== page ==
"Open gaming" describes a set of beliefs about the way people should make and play games.
Game designers and players who embrace open gaming believe that sharing, transparency, and rapid prototyping can lead to superior entertainment experiences.
How do open source principles apply to games?
Games and software are similar because they are both collections of rules. Just as software is really a set of rules that determines what is and is not possible for users to do with a computer program, a game is a set of rules that defines what players can and can't do in pursuit of a goal.
Open source software is software anyone can modify and enhance because its source code is publicly available (and because its creators have given everyone permission to alter it). Open source games are likewise games that players can adapt to fit their preferences. The open nature of these games allows players to build on designers' ideas.
Taking an open source approach to games means recognizing that the rules governing what people can and can't do are arbitrary—they are not permanent, and people should feel free to tweak and tinker with them. Like writing laws, creating games is the practice of crafting the rules by which people can act. The same is true of writing software.
How do open source principles apply to digital games?
Digital games consist of multiple components, and open source principles can apply to each.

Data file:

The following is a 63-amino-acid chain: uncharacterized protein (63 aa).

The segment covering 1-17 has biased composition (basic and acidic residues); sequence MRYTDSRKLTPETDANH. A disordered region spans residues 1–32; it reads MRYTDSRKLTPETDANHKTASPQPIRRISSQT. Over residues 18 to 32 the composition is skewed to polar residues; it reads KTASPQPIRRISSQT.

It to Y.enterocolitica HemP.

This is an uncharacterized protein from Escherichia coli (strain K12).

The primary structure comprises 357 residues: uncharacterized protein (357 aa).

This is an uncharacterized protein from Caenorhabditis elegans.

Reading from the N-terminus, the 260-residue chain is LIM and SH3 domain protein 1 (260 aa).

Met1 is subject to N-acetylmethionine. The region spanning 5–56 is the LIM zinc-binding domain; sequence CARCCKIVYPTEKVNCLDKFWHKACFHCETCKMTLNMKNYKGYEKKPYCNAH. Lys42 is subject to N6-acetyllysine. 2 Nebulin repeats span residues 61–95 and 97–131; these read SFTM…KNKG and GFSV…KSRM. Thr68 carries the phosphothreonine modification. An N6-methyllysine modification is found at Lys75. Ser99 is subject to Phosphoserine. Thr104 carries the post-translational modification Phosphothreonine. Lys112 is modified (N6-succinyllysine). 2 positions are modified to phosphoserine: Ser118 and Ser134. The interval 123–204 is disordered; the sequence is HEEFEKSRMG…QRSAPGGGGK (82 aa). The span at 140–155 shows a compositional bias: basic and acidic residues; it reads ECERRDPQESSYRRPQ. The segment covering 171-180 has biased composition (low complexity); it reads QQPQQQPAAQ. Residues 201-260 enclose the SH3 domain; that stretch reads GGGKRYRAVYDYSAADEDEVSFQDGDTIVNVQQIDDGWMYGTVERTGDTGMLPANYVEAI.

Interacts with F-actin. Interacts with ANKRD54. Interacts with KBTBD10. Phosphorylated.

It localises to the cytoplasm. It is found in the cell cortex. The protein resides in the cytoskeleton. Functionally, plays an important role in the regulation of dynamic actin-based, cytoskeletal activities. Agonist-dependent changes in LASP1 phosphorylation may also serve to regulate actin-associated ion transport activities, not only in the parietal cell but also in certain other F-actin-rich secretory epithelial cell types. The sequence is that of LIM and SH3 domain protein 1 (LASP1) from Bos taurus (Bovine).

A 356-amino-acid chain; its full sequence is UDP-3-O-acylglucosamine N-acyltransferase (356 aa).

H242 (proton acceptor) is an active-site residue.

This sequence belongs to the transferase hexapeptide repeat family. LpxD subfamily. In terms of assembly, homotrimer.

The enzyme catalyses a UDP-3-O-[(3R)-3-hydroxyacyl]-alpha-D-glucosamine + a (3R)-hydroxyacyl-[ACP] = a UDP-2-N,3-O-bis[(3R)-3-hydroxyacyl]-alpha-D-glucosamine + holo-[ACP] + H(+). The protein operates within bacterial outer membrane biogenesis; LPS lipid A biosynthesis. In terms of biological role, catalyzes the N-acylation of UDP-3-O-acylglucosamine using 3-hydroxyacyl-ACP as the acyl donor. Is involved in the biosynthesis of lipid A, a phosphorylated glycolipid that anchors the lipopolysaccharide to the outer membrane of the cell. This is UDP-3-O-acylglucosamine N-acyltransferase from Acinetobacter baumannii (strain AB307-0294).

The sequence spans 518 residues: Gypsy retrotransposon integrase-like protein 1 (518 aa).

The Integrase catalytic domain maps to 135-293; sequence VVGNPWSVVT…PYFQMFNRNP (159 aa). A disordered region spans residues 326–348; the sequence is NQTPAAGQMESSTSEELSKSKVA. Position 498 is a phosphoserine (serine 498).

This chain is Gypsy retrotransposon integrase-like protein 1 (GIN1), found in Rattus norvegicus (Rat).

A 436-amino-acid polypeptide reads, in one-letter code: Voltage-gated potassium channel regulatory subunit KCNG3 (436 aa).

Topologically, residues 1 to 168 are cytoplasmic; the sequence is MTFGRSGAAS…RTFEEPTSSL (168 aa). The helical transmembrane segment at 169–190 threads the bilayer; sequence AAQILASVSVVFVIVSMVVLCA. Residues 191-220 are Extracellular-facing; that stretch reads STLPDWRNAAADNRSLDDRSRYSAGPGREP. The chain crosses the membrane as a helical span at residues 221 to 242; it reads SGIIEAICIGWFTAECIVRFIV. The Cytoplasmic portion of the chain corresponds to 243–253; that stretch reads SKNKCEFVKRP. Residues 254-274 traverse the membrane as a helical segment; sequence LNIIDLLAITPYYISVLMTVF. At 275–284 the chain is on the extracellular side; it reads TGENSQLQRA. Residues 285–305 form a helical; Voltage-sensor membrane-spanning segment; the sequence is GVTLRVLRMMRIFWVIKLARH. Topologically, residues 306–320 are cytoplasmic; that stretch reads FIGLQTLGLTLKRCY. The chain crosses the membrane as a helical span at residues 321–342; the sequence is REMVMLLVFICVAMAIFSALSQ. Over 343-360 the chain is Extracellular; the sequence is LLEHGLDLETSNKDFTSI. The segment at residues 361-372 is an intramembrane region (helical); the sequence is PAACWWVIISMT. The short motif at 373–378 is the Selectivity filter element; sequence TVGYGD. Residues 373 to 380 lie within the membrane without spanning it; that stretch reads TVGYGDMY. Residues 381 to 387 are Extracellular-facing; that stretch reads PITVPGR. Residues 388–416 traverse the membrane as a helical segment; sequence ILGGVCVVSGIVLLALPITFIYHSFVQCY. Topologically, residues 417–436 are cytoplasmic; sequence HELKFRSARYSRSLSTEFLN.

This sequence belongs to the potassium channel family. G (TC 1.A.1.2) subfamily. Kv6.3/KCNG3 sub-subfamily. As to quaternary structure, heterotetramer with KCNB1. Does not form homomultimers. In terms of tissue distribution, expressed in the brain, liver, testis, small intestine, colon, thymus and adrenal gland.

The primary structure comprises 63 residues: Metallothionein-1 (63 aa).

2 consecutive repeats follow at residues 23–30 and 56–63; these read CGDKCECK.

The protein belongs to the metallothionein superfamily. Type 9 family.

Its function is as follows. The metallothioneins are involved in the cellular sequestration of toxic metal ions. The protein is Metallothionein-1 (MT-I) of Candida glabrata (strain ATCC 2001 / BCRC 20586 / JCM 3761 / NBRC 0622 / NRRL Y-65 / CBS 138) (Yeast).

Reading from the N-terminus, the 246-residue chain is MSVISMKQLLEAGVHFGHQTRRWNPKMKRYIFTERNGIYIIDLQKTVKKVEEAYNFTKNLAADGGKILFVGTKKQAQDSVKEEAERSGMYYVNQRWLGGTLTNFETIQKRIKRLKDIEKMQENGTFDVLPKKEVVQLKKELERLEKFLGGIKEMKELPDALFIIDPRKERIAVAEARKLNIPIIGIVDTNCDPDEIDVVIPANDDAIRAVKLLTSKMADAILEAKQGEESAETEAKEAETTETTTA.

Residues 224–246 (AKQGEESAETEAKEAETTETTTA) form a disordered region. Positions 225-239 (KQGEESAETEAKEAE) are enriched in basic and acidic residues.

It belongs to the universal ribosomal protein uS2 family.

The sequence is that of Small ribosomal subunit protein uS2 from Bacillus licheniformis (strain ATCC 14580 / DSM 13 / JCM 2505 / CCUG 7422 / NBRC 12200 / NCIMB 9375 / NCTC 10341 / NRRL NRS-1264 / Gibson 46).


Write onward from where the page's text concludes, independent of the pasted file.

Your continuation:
At the heart of modern digital games (like video games) is what programmers call a "game engine," a collection of software tools that game designers use to make video games by manipulating the sounds, the on-screen graphics, the "physics" of the world represented in the game, and everything else players see when they play those games. Using a game engine, programmers can create games for the specific devices players own (like the game consoles in those players' living rooms, or the mobile phones in their pockets). The source code for some of these engines (like the Blender Game Engine and jMonkeyEngine) is open; programmers are free to study it, modify it, enhance it, and improve it for the game designers that want to use it.
Digital games also consist of hardware, the physical devices people use to play games. Some gaming hardware is closed or proprietary; only its creators have the right to determine how that hardware can be built and how people can use it. Some manufactures prohibit players from modifying their gaming hardware. Other hardware is open. Manufacturers of open gaming hardware encourage players to examine and tinker with their devices if they are curious about how they might enhance them. For example, makers of the OUYA, a video game console that features the Linux-based Android operating system, specifically designed the console so that players could take it apart and study how it was assembled. Other gaming device makers have open-sourced the designs for their devices so that others can learn from and even manufacture them. Creators of Pandora, an open source handheld video gaming console, have posted designs for the unit's circuit boards online so people can use those plans to build their own open gaming hardware.